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'The Case for the Defence'.

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Rachael Wrigley 'The Case for the Defence' I was glad to hear from you, it's been a long time. How are you? I suppose I am as well as could be expected. It's been an absolute nightmare. I still remember it all as vividly as if was yesterday. Poor Mrs Parker, such a lovely woman. I had got up because I thought I had heard the gate, you know me, the slightest noise I'm awake, so I went to the window to check. I don't know what made me look over to Mrs Parker's front door, but when I did, I saw him! He was just standing there, as if he had been visiting her. I noticed he was wearing gloves and that he was holding something that looked like a hammer, which he threw into the bushes of Mrs Parker's garden. He had started down the path towards the street when he just suddenly stopped, he must have sensed me watching him and ours eyes met. ...read more.


I was so nervous walking into the courtroom, but as soon as I saw Adams, I knew that it had to be done. He could not be allowed to get away with it and he deserved to be punished for his actions. I was prepared for a cross examination, the police officer had warned me that this was the practice in cases like these, but he assured me that the witness statements were proof enough. I answered the defence's questions as honestly, and as well as I possibly could, and then he asked me if the man I saw was the defendant. What did he want me to say? Of course I said yes. Nothing could have prepared me for what happened next! He asked Mr Adams to stand, slowly the realisation hit me, the defendants exact double was standing at the back of the courtroom. I was flabbergasted! He was even wearing the same clothes! The counsel started asking me questions, but I was numb with shock, he had to repeat himself loudly until I finally acknowledged what he had said, could I still swear that the man I had seen was the prisoner. ...read more.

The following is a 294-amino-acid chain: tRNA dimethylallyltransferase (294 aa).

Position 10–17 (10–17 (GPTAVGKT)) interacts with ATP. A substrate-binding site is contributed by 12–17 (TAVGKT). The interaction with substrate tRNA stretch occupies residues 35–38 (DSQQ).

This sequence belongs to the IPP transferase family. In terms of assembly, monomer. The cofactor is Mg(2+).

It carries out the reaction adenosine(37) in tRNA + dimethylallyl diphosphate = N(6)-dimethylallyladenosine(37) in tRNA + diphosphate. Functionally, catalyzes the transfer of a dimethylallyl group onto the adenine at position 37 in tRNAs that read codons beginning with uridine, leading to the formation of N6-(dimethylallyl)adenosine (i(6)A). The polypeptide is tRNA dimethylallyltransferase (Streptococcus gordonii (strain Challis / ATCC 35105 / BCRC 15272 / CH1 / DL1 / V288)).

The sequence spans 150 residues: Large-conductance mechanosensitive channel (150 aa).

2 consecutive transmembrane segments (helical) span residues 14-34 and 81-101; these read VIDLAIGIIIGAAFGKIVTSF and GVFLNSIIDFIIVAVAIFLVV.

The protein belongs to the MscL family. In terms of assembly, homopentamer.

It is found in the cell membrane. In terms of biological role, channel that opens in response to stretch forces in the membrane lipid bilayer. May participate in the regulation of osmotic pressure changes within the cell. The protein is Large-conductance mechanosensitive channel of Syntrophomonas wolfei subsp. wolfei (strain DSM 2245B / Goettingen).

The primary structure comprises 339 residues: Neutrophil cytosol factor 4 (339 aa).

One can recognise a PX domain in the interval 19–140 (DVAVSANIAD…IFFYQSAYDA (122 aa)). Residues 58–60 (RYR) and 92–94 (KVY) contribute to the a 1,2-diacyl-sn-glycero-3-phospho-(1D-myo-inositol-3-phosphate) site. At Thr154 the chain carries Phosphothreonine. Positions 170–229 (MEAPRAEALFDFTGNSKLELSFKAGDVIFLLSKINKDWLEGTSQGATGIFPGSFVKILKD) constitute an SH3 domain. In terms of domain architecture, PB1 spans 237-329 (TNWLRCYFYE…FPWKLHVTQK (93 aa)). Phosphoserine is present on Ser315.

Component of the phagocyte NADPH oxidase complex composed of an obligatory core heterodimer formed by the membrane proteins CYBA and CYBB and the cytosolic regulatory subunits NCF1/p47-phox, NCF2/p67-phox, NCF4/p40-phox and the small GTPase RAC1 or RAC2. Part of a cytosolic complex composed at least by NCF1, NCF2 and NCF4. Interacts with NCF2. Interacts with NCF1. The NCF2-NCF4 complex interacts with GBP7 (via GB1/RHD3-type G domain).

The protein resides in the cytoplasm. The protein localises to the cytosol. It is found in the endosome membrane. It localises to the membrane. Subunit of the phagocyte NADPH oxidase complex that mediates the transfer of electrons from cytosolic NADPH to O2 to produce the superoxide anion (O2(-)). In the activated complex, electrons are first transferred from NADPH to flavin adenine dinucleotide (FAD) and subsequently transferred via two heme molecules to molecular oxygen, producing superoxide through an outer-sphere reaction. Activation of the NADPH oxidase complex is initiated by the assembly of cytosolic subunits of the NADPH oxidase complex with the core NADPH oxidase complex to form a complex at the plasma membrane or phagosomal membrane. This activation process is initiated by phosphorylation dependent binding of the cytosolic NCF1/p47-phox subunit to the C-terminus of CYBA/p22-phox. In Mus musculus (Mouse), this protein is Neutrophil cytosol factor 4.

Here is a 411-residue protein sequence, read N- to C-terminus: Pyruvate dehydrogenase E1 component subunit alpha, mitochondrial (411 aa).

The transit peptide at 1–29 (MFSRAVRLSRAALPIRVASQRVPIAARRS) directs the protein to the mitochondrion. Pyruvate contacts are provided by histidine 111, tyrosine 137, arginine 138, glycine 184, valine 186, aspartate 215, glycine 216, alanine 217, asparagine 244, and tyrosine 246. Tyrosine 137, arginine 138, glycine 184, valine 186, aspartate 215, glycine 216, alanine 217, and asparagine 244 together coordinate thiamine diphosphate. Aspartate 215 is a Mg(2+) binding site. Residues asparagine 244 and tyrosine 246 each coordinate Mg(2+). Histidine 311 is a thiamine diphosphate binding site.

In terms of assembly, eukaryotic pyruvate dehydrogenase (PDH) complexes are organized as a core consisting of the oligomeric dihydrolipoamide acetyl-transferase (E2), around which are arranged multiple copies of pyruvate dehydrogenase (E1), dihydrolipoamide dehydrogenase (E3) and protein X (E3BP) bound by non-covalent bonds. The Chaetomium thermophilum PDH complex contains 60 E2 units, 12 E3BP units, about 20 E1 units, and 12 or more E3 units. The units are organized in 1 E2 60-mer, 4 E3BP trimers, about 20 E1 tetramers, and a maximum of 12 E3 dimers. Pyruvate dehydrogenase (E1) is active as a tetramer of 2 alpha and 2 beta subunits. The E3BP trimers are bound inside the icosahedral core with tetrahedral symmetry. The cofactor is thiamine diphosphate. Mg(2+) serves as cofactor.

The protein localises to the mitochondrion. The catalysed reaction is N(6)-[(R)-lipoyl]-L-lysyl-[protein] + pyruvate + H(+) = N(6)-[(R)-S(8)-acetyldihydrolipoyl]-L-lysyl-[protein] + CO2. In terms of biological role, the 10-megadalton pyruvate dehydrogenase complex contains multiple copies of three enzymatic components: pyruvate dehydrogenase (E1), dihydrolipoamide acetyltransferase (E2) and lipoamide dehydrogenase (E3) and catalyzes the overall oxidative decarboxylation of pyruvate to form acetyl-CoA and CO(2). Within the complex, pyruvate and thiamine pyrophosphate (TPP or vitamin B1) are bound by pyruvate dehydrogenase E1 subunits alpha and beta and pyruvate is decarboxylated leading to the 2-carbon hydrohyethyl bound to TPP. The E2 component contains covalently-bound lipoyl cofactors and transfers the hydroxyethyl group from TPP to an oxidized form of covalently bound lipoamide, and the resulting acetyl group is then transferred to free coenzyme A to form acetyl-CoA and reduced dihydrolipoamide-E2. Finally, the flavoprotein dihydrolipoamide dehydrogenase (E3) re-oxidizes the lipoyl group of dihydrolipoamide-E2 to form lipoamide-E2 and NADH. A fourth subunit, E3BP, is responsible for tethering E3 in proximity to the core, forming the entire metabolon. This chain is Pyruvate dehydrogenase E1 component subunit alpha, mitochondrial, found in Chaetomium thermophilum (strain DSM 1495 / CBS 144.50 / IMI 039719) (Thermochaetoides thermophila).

I remember the noise he made, it was more of a squeal than a scream, but it seemed to make time stand still. It was an awful picture, lying in the road was a man that could have been responsible for murder, sporting the same injuries as poor Mrs Parker. As I lifted my gaze away from the body, I noticed his distraught brother looking straight at me, as if it was my fault and I felt so terrified. Was it an innocent man that had died under that bus? Was it Mrs Parkers murderer? He knew who I was and he knew where I lived. Would he want revenge for the death of his brother? I knew that I wasn't the only eyewitness in the case, but only my evidence had been heard and I was petrified. Which is why I just had to move. I couldn't sleep or eat and no matter how many security locks were fitted I wandered around nervously, even scared of the shadows outside. I just couldn't live like that anymore. I still have so many questions about Mrs Parkers death, but for the time being I want to stay away from Peckham. I just don't feel safe there. ...read more.

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